Split Court of Appeals upholds Canada’s ban on physician-assisted suicide

By Dave Andrusko

British Columbia Supreme Court Justice Lynn Smith

British Columbia Supreme Court Justice Lynn Smith

A split British Columbia Court of Appeal today upheld Canada’s ban on physician-assisted suicide. The vote was 2-1.

The federal government had appealed what was described as a “landmark” ruling , a reference to “Carter v. Canada,” a 2012 decision in which Justice Lynn Smith declared that Canada’s prohibition against assisted suicide violated Canada’s Charter of Rights and Freedoms.

The case is now likely headed to the Supreme Court of Canada. The Supreme Court of Canada considered assisted suicide 20 years ago when it looked at the case of Sue Rodriguez, who had Lou Gehrig’s disease. The Court held that, regardless of circumstances, no one could legally assist in another person’s death.

Referencing the Rodriquez case, the majority opinion, written by Justices Mary Newbury and Mary Saunders, concluded that while the law banning assisted suicide has evolved in the last two decades, it hasn’t changed enough to undermine the 1993 decision.

The federal government’s position was reiterated last week: “We do not support assisted suicide — that is our government’s clear position,” federal Health Minister Rona Ambrose said.

The Euthanasia Prevention Coalition (EPC) expressed its appreciation for the appeals court decision, but reiterated what is at stake.

EPC legal counsel Hugh Scher stated:

“EPC is concerned about the safety, security and equality of people with disabilities and seniors, which is central to the protections set out under our Charter of Rights and Freedoms and our Criminal Code.”

Toujour-Vivant– Not Dead Yet leader, Amy Hasbrouck stated:

“People with disabilities, chronic illnesses and seniors are negatively affected by assisted suicide, euthanasia and other end-of-life practices.”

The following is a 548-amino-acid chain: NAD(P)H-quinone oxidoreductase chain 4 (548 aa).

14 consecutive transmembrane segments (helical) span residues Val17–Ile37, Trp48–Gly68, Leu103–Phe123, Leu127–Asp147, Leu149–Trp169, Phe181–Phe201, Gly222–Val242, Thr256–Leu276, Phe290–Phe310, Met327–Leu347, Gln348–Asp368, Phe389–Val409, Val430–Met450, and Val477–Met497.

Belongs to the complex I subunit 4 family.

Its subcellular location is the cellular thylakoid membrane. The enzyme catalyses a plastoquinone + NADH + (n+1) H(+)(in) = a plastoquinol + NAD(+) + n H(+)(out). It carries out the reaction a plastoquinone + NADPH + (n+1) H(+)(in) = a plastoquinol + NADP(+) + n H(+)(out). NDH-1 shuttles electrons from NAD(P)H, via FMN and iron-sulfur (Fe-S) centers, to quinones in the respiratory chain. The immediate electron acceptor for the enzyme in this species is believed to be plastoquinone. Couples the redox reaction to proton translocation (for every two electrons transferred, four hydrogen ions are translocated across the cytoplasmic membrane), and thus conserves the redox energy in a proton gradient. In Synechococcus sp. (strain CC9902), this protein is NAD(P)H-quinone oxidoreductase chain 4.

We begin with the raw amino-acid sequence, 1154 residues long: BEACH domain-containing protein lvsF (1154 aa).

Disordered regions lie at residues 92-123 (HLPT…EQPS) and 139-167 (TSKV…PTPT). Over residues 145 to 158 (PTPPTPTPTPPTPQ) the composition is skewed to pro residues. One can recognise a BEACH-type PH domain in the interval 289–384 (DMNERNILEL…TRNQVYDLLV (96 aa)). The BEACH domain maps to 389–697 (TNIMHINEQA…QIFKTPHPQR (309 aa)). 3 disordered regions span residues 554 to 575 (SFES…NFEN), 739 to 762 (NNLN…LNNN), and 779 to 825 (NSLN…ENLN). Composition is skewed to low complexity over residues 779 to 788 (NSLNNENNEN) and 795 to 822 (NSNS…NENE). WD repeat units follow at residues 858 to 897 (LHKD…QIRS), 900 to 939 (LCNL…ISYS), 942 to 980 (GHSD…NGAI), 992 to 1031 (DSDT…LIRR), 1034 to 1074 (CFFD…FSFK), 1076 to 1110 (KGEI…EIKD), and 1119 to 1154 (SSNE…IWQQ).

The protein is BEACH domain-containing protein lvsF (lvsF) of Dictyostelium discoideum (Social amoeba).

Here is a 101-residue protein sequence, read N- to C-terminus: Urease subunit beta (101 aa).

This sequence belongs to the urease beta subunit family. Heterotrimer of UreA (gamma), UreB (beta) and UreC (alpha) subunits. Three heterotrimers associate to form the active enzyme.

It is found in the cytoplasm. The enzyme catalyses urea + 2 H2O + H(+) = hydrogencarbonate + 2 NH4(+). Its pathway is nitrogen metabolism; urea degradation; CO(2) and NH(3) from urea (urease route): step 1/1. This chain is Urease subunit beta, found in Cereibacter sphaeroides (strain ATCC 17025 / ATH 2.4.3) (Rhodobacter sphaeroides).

EPC-BC chair Dr. Will Johnston expressed his concern that legal assisted suicide has already being extended to people who are not terminally ill in jurisdictions where it is practiced.

Johnston also stated:

“Elder abuse, is already difficult to detect, would be no easier to combat when a suicide offer is always dangling before a vulnerable older person. Giving legal immunity to those who would provide suicide does not make our loved ones safer.”

EPC Executive Director, Alex Schadenberg, stated:

“The Carter decision erred in several significant areas … Judge Smith came to her decision by falsely assuming that there is a ‘right to suicide’ in Canada.

“In addition the Carter decision also misinterpreted data from other jurisdictions that have legalized assisted death by stating that there is no significant risk to vulnerable patient groups. A study from Belgium found that 32% of all assisted deaths were done without request and incompetent people who are over the age of 80 were vulnerable to dying by an assisted death without request.”

On a related note, as NRL News Today has reported, after five years of debate, the Quebec government has introduced euthanasia legislation. “The Quebec government is currently debating Bill 52, a bill which would decriminalize euthanasia with nearly identical definitions as the [wide-open] Belgian euthanasia law,” explained Schadenberg. “Quebec government officials have stated that Bill 52 would not allow newborns with disabilities and people with dementia to die by euthanasia, yet.”

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